To stay drier, do you walk or run in rain?
If you walk, researchers say, you're all wet

An unidentified pedestrian on Capitol Hill comes up with a novel way
to deal with the rain: Just wear a lampshade covered with a shirt.

Once again, it's that time when we get nearly one-third of our annual rainfall in two months, raising the scientific question: If you have to go outside and you don't have an umbrella, will you stay drier walking or running?

"I definitely think you get wetter walking," said Dan Ledrick, vice president of the Seattle Marathon Association, which is expected to have close to 9,000 runners and walkers in its 32nd annual marathon Sunday. "You're out there longer, so you're just going to get exposed to that much more rain."

That's pretty much on the mark, although science for more than a half-century found ways to complicate the matter until two North Carolina researchers settled the question with a highly sophisticated experiment: One walked in the rain, the other ran, and then they weighed their clothes.

The Ledrick theory - run, spend less time in the rain, get less wet - would be true enough if rain landed only on the top of your head and shoulders.

But the problem gets slippery when you consider that you end up running into raindrops, wetting the considerable surface area of your face, chest and leg fronts. So now you have to factor in how much surface area is exposed for how long - a function of things such as kinematics, relative velocity, vector components and flux.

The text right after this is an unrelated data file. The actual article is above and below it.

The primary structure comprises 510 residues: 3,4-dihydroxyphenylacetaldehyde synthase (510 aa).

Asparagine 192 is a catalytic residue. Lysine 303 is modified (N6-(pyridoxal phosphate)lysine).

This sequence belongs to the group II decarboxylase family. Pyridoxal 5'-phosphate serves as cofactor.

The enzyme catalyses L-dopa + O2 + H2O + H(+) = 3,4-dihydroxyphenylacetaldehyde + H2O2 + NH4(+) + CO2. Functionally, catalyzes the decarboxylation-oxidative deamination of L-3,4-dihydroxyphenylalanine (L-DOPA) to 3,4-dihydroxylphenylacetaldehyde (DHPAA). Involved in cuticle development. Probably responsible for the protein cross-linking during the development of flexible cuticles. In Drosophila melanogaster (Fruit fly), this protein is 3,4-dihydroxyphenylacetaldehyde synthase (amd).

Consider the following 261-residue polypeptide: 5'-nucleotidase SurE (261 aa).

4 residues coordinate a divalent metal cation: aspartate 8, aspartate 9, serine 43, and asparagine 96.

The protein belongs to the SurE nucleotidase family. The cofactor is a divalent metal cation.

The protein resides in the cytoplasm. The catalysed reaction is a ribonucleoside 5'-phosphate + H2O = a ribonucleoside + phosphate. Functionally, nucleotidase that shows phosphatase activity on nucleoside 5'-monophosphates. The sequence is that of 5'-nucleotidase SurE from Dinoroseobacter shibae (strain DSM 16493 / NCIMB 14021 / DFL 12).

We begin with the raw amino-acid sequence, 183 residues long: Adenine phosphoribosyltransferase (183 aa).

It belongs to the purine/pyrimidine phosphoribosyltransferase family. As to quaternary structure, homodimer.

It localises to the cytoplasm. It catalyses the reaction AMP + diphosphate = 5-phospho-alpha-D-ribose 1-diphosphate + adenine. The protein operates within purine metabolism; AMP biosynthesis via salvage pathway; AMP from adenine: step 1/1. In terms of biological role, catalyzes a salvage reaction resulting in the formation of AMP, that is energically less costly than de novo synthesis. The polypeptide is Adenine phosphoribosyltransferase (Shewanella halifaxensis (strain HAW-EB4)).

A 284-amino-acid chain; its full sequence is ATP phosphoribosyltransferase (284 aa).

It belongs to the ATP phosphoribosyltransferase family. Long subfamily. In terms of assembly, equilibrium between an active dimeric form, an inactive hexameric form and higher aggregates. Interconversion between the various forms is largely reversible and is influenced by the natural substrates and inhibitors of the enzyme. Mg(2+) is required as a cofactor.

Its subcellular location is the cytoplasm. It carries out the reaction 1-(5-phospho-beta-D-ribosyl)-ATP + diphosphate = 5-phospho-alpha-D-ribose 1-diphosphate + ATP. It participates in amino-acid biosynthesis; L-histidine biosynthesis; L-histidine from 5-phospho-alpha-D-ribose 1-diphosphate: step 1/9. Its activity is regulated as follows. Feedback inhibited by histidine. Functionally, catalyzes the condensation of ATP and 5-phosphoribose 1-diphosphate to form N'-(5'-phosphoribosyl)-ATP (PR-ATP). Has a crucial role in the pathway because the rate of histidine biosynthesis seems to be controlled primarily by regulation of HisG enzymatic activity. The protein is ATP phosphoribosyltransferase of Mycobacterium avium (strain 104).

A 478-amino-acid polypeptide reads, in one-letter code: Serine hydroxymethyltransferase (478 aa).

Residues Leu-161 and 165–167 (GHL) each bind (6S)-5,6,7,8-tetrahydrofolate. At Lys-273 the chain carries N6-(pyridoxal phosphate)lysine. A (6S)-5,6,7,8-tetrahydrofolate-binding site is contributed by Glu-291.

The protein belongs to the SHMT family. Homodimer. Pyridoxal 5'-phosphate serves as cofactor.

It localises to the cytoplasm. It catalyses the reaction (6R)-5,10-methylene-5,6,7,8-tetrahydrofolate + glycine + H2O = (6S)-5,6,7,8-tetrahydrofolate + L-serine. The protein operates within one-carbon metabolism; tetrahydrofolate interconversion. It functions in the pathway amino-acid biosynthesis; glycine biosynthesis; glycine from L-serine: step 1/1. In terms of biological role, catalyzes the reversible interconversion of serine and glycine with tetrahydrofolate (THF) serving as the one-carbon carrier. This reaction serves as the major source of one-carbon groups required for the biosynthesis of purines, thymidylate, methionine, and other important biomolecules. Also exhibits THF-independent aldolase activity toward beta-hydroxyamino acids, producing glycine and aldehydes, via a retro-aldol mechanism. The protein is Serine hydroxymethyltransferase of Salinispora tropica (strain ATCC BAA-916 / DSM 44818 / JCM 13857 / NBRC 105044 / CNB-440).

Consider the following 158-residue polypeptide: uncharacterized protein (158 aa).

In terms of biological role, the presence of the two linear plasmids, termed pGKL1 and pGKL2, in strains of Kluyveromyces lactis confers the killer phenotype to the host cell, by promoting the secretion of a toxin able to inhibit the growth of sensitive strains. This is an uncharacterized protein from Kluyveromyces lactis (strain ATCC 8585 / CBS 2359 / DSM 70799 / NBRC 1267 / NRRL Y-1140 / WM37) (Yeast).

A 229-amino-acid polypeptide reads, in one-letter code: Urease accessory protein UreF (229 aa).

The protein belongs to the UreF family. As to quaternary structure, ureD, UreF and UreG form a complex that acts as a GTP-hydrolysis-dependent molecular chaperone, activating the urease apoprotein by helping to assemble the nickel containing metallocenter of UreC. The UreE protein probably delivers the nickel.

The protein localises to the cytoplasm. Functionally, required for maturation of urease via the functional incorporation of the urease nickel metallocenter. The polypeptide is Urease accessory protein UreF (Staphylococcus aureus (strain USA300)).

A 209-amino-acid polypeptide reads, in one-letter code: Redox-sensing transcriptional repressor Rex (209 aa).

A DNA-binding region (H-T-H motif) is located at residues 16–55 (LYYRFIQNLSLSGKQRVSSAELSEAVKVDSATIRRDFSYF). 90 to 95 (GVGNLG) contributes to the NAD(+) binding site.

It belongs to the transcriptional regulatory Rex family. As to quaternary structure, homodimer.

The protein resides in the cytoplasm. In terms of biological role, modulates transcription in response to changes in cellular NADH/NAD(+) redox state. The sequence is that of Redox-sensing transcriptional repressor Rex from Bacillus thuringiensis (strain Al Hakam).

Lest your mind be shutting down around now, Doug Craigen, a Winnipeg-based physicist, has a calculator on his Web site that will compute all this for you: www.dctech.com/physics/features/physics_0600a.html.

Here's how one scenario works out:

A 6-foot-tall, 44-year-old with male-pattern-baldness and bad knees dismounts from a 1977 Volkswagen van in a downpour. He has about 200 yards to cover between the parking lot and his office. According to Craigen's calculator, the following happens:

Walking at about one yard per second, his bald spot and other surfaces will be hit by 61.5 milliliters of water - about two ounces - in the three minutes and 20 seconds the walk takes.

Jogging at a 10-minute-mile pace, he catches only 40 milliliters of water. He's actually catching more water per second but comes out ahead by cutting in half the time he's in the rain.

It pays to run, Craigen said, but not as much as you would think:

"Between you and your destination, there's a certain amount of water, and no matter how fast you run, you're going to run into that water."

Trevor Wallis and Thomas Peterson, two runners and meteorologists at the National Climatic Data Center in Asheville, N.C., took a different approach. They measured out a 100-yard track at their office, waited for rain, donned cotton sweatsuits and walked outside. Actually, Wallis ran; Peterson walked.

They then weighed their sweatsuits to see who took on more water. Peterson's weighed 40 percent more.

"To be rigorous, we should have done it 100 times for the statistics," Wallis conceded, "but it was more of a joke than a serious investigation. We never expected the reaction we got. We are both pretty serious researchers."

The results were published in Weather, a peer-reviewed journal.

Eric Sorensen can be reached at 206-464-8253 or esorensen@seattletimes.com.